Skip to main content

UW Medicine COVID-19 Update March 10, 2020

UW Medicine continues to develop and compile policies, protocols and other resources to ensure our community is better prepared for a long-term response to COVID-19. Today, we are sharing important information on our policies for asymptomatic staff who have not had any  unprotected exposure to a known or suspected COVID-19 case. You will also find a range of support options that are now available to address challenges at work and at home, including counseling, childcare and town halls.

We recognize that our response to COVID-19 will be a marathon, and we will continue to share with you our plans to provide the best possible care for patients while protecting our employees and supporting the well-being of the UW Medicine community.

UW Medicine Work Policy for Staff Who Both Are Asymptomatic and Have Had No Known Unprotected Exposure to a Confirmed or Suspected COVID-19 Case – Message from UW Medicine Leadership

Our colleagues at Public Health Seattle & King County shared a message last week with the community with recommendations (not requirements), that people at higher risk of severe illness stay home and away from large groups of people as much as possible. People at higher risk include:

  • Over 60 years of age
  • With underlying health conditions (heart disease, lung disease or diabetes)
  • With weakened immune systems
  • Who are pregnant

Examples of settings that could be avoided include concert venues, conventions, sporting events and crowded social gatherings.  Public Health does not consider hospitals and clinics to be in those same categories as elective social events due to the use of additional measure such as personal protective equipment (PPE) to minimize risk of exposure.

The UW Medicine healthcare team is made up of individuals from many communities representing a range of abilities, skills, perspectives, and life stages. Some members of our team are working while pregnant; others work while facing illnesses or treatments that may make them immunocompromised as a result; others who are older than 60 years of age (there are over 2,000 people working in UW Medicine in this last category)

Based on what we know today about this novel infectious disease, COVID-19 does not appear to be associated with an increased risk for worse outcomes in pregnancy. Less is known about its impact in immunocompromised populations.  At the same time, we recognize that we are still learning about how this virus acts in many different populations.

UW Medicine Policy Statement:

  • Staff over the age of 60: UW Medicine Staff and faculty who are over the age of 60 should continue to work per their regular schedules.
  • Staff who are pregnant, immunocompromised or over the age of 60 with underlying health conditions (such as poorly controlled diabetes; heart, lung, kidney, or liver disease): UW Medicine Staff and faculty in this category should continue to work per their regular schedules. Individuals are invited to talk to their team leader or manager about any concerns. We understand the concerns with direct patient care of patients with known COVID-19 and suggest these individuals talk to their team leader or manager about this. If this is a difficult conversation, we are here to help navigate it.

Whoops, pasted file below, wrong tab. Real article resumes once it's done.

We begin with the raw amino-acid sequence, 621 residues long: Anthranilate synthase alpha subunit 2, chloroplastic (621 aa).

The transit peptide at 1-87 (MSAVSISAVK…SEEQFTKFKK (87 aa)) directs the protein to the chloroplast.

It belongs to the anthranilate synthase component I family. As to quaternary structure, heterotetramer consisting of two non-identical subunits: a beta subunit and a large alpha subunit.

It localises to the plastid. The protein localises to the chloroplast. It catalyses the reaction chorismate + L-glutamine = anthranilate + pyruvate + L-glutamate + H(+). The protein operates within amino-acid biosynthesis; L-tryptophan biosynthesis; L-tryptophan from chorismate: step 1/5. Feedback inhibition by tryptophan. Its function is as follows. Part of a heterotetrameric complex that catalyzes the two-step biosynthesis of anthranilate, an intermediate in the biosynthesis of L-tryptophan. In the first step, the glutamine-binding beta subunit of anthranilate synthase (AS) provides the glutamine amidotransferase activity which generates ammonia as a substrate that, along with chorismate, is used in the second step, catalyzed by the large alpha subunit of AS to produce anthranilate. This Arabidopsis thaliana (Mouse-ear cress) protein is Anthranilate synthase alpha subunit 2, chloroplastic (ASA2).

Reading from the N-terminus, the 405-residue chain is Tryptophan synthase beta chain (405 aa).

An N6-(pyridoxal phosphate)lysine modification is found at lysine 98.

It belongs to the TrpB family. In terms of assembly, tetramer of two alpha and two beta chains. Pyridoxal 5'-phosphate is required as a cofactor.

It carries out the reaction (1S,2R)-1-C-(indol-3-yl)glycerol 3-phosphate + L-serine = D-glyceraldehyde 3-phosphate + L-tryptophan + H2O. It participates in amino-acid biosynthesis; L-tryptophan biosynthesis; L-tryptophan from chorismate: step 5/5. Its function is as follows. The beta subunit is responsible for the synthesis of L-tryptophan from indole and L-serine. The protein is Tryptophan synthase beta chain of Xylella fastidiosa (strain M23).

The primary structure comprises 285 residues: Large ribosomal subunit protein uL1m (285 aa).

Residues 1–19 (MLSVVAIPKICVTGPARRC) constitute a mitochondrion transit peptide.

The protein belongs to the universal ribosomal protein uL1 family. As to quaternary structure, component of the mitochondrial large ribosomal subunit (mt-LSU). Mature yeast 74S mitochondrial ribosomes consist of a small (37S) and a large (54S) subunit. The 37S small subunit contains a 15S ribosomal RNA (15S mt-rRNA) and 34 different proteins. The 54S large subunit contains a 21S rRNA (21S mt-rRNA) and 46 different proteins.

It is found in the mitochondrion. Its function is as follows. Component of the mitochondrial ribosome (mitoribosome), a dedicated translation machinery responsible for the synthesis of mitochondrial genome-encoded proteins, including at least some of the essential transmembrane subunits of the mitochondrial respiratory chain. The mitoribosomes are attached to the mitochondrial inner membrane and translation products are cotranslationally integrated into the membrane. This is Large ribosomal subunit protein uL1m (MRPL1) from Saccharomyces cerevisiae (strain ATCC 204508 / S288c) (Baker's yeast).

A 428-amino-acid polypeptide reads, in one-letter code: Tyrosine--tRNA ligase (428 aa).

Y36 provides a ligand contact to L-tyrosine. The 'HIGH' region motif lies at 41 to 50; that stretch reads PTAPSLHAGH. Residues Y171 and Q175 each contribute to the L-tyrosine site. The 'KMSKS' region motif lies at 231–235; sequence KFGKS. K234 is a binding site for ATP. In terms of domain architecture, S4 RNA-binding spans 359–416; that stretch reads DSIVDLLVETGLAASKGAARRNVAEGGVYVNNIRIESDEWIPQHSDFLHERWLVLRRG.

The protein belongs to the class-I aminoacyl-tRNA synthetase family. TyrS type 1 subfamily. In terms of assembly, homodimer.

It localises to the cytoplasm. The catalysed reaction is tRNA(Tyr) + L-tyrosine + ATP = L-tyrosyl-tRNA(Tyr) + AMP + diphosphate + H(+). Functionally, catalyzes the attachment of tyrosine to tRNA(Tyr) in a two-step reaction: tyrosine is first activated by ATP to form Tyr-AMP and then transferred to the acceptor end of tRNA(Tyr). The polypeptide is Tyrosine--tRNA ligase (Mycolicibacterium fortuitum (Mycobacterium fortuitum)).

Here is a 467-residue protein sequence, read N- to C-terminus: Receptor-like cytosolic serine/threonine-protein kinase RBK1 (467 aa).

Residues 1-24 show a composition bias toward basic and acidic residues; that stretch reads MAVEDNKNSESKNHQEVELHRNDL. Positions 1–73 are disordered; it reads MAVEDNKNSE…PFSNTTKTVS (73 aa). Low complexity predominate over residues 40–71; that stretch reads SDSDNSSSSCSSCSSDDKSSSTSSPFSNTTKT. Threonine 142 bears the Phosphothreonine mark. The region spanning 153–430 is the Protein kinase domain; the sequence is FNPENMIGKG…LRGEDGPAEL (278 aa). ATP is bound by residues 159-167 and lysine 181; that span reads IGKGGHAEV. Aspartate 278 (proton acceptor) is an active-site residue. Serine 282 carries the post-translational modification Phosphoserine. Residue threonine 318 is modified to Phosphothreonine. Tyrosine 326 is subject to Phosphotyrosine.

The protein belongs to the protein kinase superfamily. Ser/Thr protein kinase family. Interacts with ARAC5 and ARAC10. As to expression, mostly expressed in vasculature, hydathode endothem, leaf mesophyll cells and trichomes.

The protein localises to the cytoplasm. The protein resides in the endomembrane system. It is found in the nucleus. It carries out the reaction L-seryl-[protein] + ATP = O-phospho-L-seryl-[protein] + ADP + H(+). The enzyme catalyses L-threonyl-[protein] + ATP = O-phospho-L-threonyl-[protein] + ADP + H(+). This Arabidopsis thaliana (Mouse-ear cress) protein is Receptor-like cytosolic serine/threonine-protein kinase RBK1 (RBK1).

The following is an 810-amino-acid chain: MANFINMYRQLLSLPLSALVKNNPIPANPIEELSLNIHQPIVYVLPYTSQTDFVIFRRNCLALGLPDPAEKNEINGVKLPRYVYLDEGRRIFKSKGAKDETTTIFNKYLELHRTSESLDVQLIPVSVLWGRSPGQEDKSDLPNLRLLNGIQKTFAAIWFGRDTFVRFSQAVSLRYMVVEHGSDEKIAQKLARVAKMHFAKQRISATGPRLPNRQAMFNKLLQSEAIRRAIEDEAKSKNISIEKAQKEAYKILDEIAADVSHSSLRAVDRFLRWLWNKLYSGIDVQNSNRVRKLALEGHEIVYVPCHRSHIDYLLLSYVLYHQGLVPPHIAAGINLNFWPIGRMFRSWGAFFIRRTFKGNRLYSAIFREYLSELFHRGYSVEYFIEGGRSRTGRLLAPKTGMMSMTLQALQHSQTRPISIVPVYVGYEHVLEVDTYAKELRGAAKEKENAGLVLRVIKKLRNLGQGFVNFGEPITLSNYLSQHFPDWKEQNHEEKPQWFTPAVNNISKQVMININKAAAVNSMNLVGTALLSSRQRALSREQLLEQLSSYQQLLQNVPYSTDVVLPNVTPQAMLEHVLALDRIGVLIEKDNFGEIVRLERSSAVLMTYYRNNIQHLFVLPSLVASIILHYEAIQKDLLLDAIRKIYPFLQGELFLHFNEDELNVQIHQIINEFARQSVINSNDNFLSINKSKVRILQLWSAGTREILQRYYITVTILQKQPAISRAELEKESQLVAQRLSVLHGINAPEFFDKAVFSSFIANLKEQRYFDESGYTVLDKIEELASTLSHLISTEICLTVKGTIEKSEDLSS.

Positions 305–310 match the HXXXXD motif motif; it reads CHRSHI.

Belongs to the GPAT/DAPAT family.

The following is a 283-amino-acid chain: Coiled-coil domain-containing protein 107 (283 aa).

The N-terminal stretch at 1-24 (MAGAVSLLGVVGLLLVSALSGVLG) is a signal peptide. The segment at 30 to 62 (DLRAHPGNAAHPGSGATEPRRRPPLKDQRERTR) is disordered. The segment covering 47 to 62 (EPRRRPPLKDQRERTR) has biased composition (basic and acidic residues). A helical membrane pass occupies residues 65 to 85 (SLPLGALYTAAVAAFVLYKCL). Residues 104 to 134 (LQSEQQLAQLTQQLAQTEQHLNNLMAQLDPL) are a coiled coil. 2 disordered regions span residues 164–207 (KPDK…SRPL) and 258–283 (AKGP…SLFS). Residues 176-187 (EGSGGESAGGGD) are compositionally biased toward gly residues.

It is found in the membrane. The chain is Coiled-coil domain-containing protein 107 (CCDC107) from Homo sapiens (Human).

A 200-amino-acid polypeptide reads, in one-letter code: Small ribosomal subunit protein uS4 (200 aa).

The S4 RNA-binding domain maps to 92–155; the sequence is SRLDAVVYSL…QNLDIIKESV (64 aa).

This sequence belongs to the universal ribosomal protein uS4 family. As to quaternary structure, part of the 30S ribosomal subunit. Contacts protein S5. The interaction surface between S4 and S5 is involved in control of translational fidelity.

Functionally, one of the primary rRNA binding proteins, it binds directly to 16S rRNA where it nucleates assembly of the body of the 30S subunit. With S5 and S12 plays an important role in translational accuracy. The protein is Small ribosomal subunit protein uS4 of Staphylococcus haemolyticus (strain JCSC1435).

All UW Medicine PPE policies, protocols, and recommendations for providing care for patients with infectious diseases are designed to protect all healthcare workers, regardless of their age, health or pregnancy status. If you are concerned about access or type of PPE that is being recommended for your work, please talk to your team leader or manager. We are also messaging the UW community to remain home with respiratory symptoms that don’t require medical attention. This should also decrease potential exposure to ill co-workers.

We recognize and emphasize the need for each of us to prioritize our own health and well-being so we can best care for ourselves, our families and community for the long haul.

Well-Being Update – Message from Drs. Anne Browning and Trish Kritek

Thank you all for the unprecedented collaboration and creativity you are showing as we develop ways to best support our patients, community and each other in the face of the COVID-19.

Below are several ongoing efforts to provide support to our healthcare teams and their families during these challenging times. Many of the ideas come from folks taking care of patients with whom we have been talking over the last week. Thank you for your ongoing insights and recommendations. We know you are receiving a lot of communications.  Here are the quick takeaways with additional information below. We have also put these resources together on our faculty website.

Peer Support: We have ramped up our Peer Supporter network and will be able to offer virtual Peer Support session using zoom and other technologies. We know the stress, anxiety and exhaustion that comes with caring for folks during this time of uncertainty and knowing that we are all in this together. Please reach out through our Peer to Peer Program.